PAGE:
Therefore I think sotness is a temporary phenomenon. It can happen in a relatively short period of time, but can be overcome, when the conditions become harsher. It does not affect entire generations or the whole life of a person. There are no people who are their whole life tough because they once were soldiers or farmers, they are only tough as long as they are in this occupation. The skills to be learned for being a soldier or farmer are very few. And if it was really necessary, an office worker could be turned into a soldier within a few months.

But there is a more profound problem, and it affects humanity as a whole. It is the genetic decline of the human race. The general decline of the average IQ cannot be reverted by a few highly intelligent specialists in the population. Our entire population is less intelligent and physically healthy than e.g. the Greeks in the time of Socrates. The spread of genetic defects, which is most likely the underlying reason for it, is due to a lack of natural selection, which is an essential mechanism of evolution.

This is an issue where transhumanism could help. Genetic engineering can reverse the genetic decline and eliminate genetic defects from a population. So we do not need to make the conditions of life harder, take away medical healthcare and bring back natural selection and survival of the fittest. We can solve the problem in a civilized way by eliminating defective genes from the genome one by one. So each generation would become more intelligent and more healthy. In some way we need to counterbalance the lack of natural selection that comes automatically with higher standards of civilization. Forcing people to become farmers or starting a war to get more soldiers and have a more stringent natural selection should not be the way.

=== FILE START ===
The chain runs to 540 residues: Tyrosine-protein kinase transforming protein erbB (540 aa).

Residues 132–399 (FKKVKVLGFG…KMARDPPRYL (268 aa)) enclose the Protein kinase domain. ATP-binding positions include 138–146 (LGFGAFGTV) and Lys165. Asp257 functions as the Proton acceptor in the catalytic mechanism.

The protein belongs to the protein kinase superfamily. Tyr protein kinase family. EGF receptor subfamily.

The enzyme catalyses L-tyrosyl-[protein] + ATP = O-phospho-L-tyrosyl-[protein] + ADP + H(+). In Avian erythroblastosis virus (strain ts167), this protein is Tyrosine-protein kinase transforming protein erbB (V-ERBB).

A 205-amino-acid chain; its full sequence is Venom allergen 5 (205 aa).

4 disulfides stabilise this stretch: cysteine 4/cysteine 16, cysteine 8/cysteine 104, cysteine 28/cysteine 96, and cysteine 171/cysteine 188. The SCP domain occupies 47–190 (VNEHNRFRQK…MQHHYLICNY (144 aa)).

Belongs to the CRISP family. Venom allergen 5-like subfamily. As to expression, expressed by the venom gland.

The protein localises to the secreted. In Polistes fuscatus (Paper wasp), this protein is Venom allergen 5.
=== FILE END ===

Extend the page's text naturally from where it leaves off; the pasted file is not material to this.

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Re: Rome and the coming Humanist/Transhumanist Divide.

Postby Gaia Cassia Longina » Wed Feb 22, 2017 1:54 pm

Salvete omnes,

Very interesting debate going on!

Here is what I would like to add seeing that IQ's and phenomena: What is Knowledge?

Phenomena as First-Person Observance

Phenomena have been in question since the beginning of philosophy. Different philosophers have had diverse ideas about how to deal with phenomena. However, three of the most distinct philosophers in phenomenology are Husserl, Peirce, and Heidegger. All three have unique ways of explaining sensations and how self-observation can lead to the truth behind the phenomena.

First, Husserl begins by stating that the subject of knowledge is the living, universal ego, using the tool of self-observation. When objects appear to us, we have an immediate reaction to them and that reaction can be used to understand the world. The pure state of consciousness is established by a non-bias view of our first reaction – before one recognizes or labels the object. This first person consciousness has to be correlated with something outside. Before one can define any object, one places different internationalities upon them, then these diverse intentions – whether they are one’s wishes, emotions, views – are correlated to the world. These distinctive internationalities are universal, although different. This idea of the universal internationalities upon an object is quite transcendental: all minds work like our own. Husserl’s definition of phenomenology is theoretical, and only used to understand one’s internationalities.

In finality to Husserl’s views, nothing exists outside our observation. The world is correlative to those different views and internationalities of oneself.